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India Outsourcing Giant Battles Volatile Market

India outsourcing giant Tata Consultancy Services, No 32 on the VARBusiness 500, delivers impressive results in what it calls a volative quater.

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TCS, India's largest IT services organization, reported a 55 percent increase in earnings to $291 million on a 42 percent increase in sales to $1.3 billion for its first fiscal quarter ended June 30 compared with the similar quarter one year ago. TCS said it was able to maintain net margins through cost management, productivity increases and hedging gains.

TCS' strong showing comes with outsourcing rivals like EDS and Computer Sciences Corp. (CSC) expected to post single-digit sales growth for the similar quarter. For example, EDS is expected to post a 4 percent increase in sales to $5.41 billion compared with $5.19 billion, according to a survey of analysts by Thomson First Call. CSC, meanwhile, is expected to post a 5 percent increase in sales to $3.76 billion compared with $3.55 billion in the year-ago quarter, according to a survey of analysts by Thomson First Call.

At least at this point, TCS is not seeing a sales fall-off in the wake of concerns that outsourcing is becoming more costly and difficult to sustain.

"Over the last two to three years, there has been a tendency among U.S. corporations to see the value of outsourcing, especially to destinations like India," says Pradipta Bagchi, spokesman for TCS.

In fact, seven out of 10 companies on the Fortune 100 use TCS for some type of outsourced service, whether that's for business process outsourcing (BPO), infrastructure services or consulting. The reasons for the integrator's popularity, Bagchi explains, is threefold: global expansion, increasing Indian labor force and cost.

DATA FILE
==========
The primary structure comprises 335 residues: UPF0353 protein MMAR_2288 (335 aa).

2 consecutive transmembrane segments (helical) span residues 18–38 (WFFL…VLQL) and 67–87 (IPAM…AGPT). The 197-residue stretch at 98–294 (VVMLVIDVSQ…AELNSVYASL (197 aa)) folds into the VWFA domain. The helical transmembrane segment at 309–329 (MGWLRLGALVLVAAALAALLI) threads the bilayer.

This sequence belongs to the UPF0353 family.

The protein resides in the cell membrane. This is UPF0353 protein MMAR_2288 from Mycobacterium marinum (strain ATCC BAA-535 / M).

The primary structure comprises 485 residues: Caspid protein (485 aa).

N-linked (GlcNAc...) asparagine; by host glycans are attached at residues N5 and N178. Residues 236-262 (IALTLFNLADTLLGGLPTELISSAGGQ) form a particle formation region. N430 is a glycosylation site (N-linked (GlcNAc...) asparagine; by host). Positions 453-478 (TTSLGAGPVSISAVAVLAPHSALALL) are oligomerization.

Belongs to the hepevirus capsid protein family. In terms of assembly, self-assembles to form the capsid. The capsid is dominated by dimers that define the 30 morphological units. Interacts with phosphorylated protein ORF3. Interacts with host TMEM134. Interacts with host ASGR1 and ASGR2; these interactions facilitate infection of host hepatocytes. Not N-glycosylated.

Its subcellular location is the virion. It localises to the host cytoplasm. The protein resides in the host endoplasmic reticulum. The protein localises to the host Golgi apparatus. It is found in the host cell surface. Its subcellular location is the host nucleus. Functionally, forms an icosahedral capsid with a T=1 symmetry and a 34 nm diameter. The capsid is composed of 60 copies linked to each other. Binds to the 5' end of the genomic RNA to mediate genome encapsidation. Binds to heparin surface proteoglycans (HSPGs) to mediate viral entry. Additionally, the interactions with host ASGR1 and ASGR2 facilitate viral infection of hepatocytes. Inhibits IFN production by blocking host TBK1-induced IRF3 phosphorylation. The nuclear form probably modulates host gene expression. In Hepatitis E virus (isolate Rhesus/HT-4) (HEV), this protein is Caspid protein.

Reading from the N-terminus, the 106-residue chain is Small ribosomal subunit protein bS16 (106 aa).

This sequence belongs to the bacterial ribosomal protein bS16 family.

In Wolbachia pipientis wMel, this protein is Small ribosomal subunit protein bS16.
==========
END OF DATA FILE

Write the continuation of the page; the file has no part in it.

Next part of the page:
In the last quarter, the company opened its Mexico Global Development Center; TCS has more than 150 clients and in excess of 5,000 professionals in 14 Latin American countries. The center is strategic for furthering its success in the United States as well as for forging new markets in Mexico and Latin America.

"Our centers in Latin America speak Spanish and Portuguese," Bagchi says, "and our new center in Mexico serves not only that country but also U.S. businesses that have a need for Spanish-language services. It can also serve as a 'near-shore' center for U.S. companies because of its English capabilities, and it is in a more favorable time zone than our centers in India." Companies have made it clear that while it is advantageous to have work done overnight in the United States (the Indian workday), it's even more desirable to be able to speak to offshore employees in as close to real- time as possible. Sites in Mexico and Latin America, therefore, are briskly gaining popularity.

That high demand continues to fuel the attractiveness of engineering degrees in India. "[India] will have 400,000 engineering graduates this year," Bagchi says.

As a result, Tata has had its choice of hires. In the first fiscal quarter, 8,706 employees joined the company, bringing the total employee count to 94,902. Engineering is one of the most lucrative fields for Indians, and the challenge for both Tata and its customers now is containing salary costs, which have been growing rapidly.

Bagchi acknowledges that, on average, Indian wages have increased 15 percent in the past year, compared with 3 percent in the United States. But, he adds, in Latin America and Brazil, the workers are still 15 percent more expensive to hire than in India. And, he notes, Indian engineers are one-third the cost of U.S. engineers.

For Tata, the challenge for the future will be in continuing to attract talent while keeping the value proposition attractive to customers. That may take a bit of globetrotting for Tata and other outsourcing firms, as they continue to seek low-cost labor to meet high-tech needs.

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